Dale mentioned that using a checklist of topics can be very useful in worldbuilding process - things like History, Religion, Family, Community, etc. I suggested we talk about it another time, but for my readers, I encourage you to go and look at the list of hangout reports to get some ideas of things to think about. This hangout was primarily about organic process, but analytic process is also very important and the categories must interlock. Often, we can use analytical techniques to inspire and trigger progress in our organic worldbuilding.

Brian brought up the question of the difference between worldbuilding for short stories and worldbuilding for novels. While it is true, as Brian said, that short stories often need less worldbuilding effort, they don't necessarily need as little as you might imagine. I referred my guests to the article I wrote for Janice Hardy's blog some time ago, here, in which I describe the difference between the two lengths as that between looking out the window and walking out the door. In a short story, you will have to be able to provide meaningful glimpses of the world you have created. When we look out a window we see a small but complete enough view that we can extrapolate about what surrounds us. However, unless we walk out the door, as we have room to do with a novel, we can't get into the close details of that view, or know for sure what lies outside the boundaries of the frame.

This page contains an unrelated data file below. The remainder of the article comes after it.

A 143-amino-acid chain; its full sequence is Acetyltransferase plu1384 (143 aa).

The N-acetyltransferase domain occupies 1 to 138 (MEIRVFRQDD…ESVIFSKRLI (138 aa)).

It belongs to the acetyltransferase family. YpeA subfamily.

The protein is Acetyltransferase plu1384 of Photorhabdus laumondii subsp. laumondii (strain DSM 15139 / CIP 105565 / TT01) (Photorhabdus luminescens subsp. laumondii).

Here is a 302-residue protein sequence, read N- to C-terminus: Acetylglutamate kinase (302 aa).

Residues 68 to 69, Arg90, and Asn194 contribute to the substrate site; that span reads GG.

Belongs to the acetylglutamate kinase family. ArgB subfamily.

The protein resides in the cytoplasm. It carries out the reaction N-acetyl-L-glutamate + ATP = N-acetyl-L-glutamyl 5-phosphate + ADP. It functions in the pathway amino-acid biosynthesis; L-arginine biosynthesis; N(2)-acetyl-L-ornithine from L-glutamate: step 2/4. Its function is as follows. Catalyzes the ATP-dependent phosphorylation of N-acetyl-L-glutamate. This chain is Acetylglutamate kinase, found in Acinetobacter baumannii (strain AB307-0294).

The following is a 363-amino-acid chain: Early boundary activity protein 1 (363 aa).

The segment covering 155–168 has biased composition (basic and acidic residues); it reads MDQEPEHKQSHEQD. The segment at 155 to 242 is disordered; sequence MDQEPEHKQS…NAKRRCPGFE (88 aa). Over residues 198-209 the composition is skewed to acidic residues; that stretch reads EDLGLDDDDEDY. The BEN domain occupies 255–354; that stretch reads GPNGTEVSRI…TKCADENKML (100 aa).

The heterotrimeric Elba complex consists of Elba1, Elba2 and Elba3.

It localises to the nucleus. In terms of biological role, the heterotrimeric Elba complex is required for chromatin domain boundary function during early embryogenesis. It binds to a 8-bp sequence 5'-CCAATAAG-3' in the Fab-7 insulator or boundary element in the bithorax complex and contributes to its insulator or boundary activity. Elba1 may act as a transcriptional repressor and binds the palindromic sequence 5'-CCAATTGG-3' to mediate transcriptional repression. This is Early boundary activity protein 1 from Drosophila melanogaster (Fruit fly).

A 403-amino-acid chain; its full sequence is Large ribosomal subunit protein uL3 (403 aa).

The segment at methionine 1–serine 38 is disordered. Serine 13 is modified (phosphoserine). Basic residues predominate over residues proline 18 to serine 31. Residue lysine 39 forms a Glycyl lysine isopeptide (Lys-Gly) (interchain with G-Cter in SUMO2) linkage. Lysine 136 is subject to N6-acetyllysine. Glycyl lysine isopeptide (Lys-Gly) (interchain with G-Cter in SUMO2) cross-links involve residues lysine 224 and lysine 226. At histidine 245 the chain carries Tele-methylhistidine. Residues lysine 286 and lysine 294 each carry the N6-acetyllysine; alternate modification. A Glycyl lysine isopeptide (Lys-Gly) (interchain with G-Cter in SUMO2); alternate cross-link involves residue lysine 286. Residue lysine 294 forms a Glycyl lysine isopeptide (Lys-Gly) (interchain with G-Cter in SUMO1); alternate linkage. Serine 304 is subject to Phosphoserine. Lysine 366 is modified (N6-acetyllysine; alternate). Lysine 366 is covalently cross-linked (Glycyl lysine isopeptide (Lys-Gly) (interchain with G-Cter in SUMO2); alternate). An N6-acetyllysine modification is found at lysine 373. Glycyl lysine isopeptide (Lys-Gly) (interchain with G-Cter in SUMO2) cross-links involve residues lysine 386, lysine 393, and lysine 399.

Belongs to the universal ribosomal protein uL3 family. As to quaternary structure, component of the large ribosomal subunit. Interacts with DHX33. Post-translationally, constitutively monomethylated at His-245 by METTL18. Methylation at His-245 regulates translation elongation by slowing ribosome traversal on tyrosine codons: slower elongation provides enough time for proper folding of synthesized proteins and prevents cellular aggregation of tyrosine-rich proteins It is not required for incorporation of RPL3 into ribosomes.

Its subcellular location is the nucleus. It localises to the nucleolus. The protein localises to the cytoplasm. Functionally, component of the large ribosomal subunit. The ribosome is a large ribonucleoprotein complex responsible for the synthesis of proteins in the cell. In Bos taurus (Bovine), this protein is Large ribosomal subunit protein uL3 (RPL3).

Dale gave the example of old movies where what we see when looking out of the car windows is obviously fake, and Brian mentioned the movie Airplane where stock footage plays behind the car. He also mentioned that if you don't move your hands on the steering wheel it looks fake, even though when we drive we don't move our hands on the wheel at all. Sometimes we can do the equivalent of borrowing stock footage for our stories by making reference to a technology set or something else (like FTL drive) that people are very familiar with. Essentially, using an element like this is the equivalent of saying to the reader, "It's okay to maintain your usual expectations in this spot."